5 May, 2023

Continued weakness in global electronics sales weighed heavily on demand for gold in the technology sector during Q1.

  • Gold demand in the sector fell by 14% y/y to 70t during Q1
  • This was primarily driven by a 15% decline in the electronics sector on weaker consumer spending
  • Gold used in other industrial applications and dentistry also weakened, in part due to the higher gold price. 
Tonnes Q1'22 Q1'23   YoY % change
Technology 81.0 70.0 -13
Electronics 66.2 56.0 -15
Other Industrial 12.0 11.6 -3
Dentistry 2.7 2.4 -12

Source: Metals Focus, World Gold Council

Gold usage in industrial applications suffered one of the weakest quarters on record as the global cost of living crisis slammed the brakes on consumer spending, translating to sharp inventory reductions across much of the electronics sector. The worst of this should come in the first half of the year before the outlook turns more positive and inventory levels stabilise – particularly if inflationary pressures ease, as some forecasts suggest.1  The second half may be stronger than H1 – even if the US and other economies enter recession – as new products are launched and manufacturing ramps back up to more normal levels.


Gold used in electronics experienced another significant fall during Q1, with major declines registered across all sectors of use. Taking PC and smartphone shipments as examples, analysts at Gartner have forecast2 declines to continue well into 2023 after a weak 2022. In the absence of meaningful new technology consumers are retaining devices for longer, and manufacturers are passing on inflationary component costs to users, further dampening demand.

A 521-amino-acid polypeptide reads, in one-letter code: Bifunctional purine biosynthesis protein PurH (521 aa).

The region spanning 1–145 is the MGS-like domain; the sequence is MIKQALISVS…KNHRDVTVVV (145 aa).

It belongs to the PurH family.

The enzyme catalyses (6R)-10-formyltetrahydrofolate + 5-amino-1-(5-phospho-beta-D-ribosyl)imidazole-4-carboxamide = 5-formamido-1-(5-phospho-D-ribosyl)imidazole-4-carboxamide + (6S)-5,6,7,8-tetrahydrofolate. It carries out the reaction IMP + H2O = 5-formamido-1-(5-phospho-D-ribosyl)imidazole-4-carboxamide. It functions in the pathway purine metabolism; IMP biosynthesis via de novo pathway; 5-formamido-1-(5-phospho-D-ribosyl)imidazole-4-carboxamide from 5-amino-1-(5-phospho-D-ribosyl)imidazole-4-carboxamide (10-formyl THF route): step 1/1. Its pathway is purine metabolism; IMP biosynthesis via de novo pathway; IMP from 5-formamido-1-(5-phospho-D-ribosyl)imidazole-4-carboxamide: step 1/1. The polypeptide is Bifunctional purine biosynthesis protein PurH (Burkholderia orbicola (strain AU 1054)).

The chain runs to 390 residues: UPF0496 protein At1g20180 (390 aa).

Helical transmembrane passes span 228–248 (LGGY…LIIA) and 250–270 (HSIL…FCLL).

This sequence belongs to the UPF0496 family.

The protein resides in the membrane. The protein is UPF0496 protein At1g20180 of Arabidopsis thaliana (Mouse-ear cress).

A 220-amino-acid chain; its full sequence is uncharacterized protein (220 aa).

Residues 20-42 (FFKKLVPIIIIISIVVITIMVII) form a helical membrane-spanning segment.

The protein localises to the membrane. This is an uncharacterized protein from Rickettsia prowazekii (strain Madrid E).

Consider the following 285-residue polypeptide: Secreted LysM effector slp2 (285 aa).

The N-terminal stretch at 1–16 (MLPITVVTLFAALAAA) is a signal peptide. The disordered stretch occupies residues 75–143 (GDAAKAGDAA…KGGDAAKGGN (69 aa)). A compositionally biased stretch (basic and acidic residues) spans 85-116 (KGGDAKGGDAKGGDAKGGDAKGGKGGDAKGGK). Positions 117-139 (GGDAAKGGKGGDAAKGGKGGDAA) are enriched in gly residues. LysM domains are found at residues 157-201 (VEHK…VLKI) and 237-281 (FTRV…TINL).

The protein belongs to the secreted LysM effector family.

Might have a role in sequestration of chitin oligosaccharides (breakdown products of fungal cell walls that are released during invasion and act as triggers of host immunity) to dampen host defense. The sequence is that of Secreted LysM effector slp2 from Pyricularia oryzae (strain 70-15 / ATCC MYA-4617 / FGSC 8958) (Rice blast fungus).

Demand for Printed Circuit Boards (PCBs) fell rapidly during Q1. A significant proportion of PCB demand comes from PCs – a segment which has experienced rapid inventory reduction. Healthy demand from the automotive sector has provided some support, but not enough to offset the impact of weakened consumer electronics demand.

Memory chips, traditionally a steady source of demand, also fell in Q1. Samsung, one of the world’s largest memory chip manufacturers, reported a 96% fall in Q1 profits and, tellingly, reported that they were “…lowering the production of memory chips by a meaningful level, especially [the manufacture] of products with supply secured”. 3 

Gold used in Light Emitting Diodes (LEDs) fell dramatically, almost halving from year-earlier levels. Even the relatively buoyant automotive sector was unable to steady the ship, with backlight applications also seeing falls. UV-LED demand has been hit by weakness in consumer electronic sales, and this is likely to continue during H1 as many new product launches have been postponed. In addition, increased uptake of mini-LEDs (which use less gold than traditional LED technology) remains a threat, although this may be slowed by current market weakness.  

The wireless sector was similarly weak during Q1. This was a direct consequence of the weakening smartphone market – the largest source of demand for power amplifiers,4  which are currently at high inventory levels like many other chips. Some relatively niche applications (such as 3D imaging, aerospace/satellite and LIDAR) remained steady, but these are as yet a minor component of demand and unable to cushion falls seen in the power amplifier sector.

At the aggregate level the four major global electronics fabrication hubs recorded a y/y fall in gold demand during Q1: Japan (16%), South Korea (29%), US (6%) and Mainland China and Hong Kong SAR (19%).

Other industrial and dentistry

Other industrial applications (which include gold used in plating as well as decorative items such as gold thread) recorded a smaller but visible y/y decrease of 3% to 12t during Q1, with most countries seeing modest losses. Demand in Italy was down by a notable 5%. In contrast, India saw slight growth as the ongoing post-COVID recovery brought some relief. Dental demand fell 12% y/y to 2t on price-driven substitution from gold to other precious metals.



  1. Power amplifier chips are used to amplify the signal transmitted from the phone's antenna to the cell tower, and are critical components of modern mobile phones.